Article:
Plenty of other bloggers are following the story of Warren’s claim of minority status, and I’ll leave it to them. But I did want to reprint the reporting below by Professor Jacobson, because it’s salient to many of the comments to my original post (and kudos to Jacobson for gathering more information than reporters from major newspapers have managed). In particular, Jacobson confirmed that Warren self-identified in the AALS faculty guide as a “minority” based on Native American status.
I spoke this afternoon with Alethea Harney, Warren’s campaign press secretary, and confirmed several key details.
Harney acknowledged that the minority status reported by Warren to AALS was Native American, and that while Warren does not remember the precise forms, she believes there was a box or other designation to be selected for Native American.
The AALS reporting was the only time Warren self-identified as Native American as far as Warren currently is aware, according to Harney, and Warren never has joined any Native American groups, or asserted any tribal memberships.
According to Harney, Warren’s Native American status did not come up in connection with her hiring by HLS, and in fact she was recruited and did not apply.
Harney said that Warren does not have any records documenting her Native American heritage, but that is being researched. Harney said that the campaign has been told that there is no good genealogical documentation with regard to tribes from Oklahoma, unlike tribes from some other areas. Harney did indicate that the tribal connection is believed to be on Warren’s grandmother’s side of the family.
Harney was unaware of whether Warren ever claimed Native American status on any college or law school applications, and would not comment on how HLS ended up listing Warren as Native American.
UPDATE: Oh, and this made me laugh out loud, for reasons having nothing to do with the “diversity” issue: “On Monday night, officials involved in her hiring at Harvard, the University of Pennsylvania, the University of Texas and the University of Houston Law Center all said [in statements released by the Warren campaign] that she was hired because she was an outstanding teacher, and that her lineage was either not discussed or not a factor.”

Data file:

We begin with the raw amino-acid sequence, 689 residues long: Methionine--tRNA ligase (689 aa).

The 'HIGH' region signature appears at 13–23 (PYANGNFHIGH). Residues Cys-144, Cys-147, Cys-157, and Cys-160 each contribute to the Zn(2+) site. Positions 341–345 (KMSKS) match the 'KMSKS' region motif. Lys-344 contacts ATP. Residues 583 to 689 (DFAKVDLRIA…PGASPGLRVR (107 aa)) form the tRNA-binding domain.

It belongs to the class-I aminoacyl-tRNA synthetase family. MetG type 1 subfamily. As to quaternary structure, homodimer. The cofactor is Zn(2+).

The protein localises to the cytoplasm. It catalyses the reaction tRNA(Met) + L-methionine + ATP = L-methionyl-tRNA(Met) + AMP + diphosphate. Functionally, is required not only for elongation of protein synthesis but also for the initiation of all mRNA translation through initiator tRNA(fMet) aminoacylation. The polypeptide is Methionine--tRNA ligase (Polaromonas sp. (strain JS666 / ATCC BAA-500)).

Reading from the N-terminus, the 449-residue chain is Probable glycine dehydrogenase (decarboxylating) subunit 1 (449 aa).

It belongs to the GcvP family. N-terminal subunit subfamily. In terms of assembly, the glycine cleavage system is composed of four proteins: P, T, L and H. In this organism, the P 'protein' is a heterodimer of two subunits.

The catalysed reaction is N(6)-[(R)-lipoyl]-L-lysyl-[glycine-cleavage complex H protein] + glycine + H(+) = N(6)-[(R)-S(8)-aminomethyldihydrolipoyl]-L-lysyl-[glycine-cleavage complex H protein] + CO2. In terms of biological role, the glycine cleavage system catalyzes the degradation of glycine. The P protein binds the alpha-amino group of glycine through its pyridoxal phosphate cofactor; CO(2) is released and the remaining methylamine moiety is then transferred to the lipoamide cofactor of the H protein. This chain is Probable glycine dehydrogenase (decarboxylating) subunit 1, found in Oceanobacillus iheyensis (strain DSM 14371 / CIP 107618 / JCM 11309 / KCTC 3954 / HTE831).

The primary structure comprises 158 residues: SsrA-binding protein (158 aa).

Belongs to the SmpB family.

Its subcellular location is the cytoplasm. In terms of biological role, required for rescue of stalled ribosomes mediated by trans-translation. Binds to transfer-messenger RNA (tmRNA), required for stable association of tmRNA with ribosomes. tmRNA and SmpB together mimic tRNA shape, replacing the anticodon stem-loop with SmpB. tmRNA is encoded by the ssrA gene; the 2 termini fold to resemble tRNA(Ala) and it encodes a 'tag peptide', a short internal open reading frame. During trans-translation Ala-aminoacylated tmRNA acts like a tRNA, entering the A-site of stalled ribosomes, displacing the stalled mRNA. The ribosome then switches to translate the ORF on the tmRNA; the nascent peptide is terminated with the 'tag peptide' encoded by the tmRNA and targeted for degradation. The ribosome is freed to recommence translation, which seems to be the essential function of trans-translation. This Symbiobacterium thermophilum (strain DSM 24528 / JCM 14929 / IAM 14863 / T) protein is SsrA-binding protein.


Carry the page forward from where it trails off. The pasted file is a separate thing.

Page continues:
Harvard and other elite law schools are now hiring tenured faculty primarily based on teaching prowess, rather than scholarship? Expect the relevant lateral appointments committees to be inundated with c.v.s from student-selected “professors of the year” who have until now somehow escaped the top law schools’ notice.
[As Orin writes in the comments, “to a law professor familiar with academic hiring, this [being hired by an elite school based on teaching rather than scholarship] is akin to proposing that a 19-year old guy was attracted to a Victoria’s Secret model primarily because of her personality. It’s possible in theory, but not likely in reality.”]
FURTHER UPDATE: Just to be clear, the “hired for being an outstanding teacher” line is the Times’s reporter’s interpretation of what the law school officials said. Politico reprints the letters in full, and they all at least mention Warren’s scholarly ability.
And there’s an additional amusing aspect to this whole kerfuffle, which is individuals who would normally trumpet law school diversity efforts that consider “minority” status a plus for faculty hiring expressing dismay that anyone would wonder whether dubious minority status was claimed because it might be be a plus for hiring. Professor Althouse and John Rosenberg elaborate.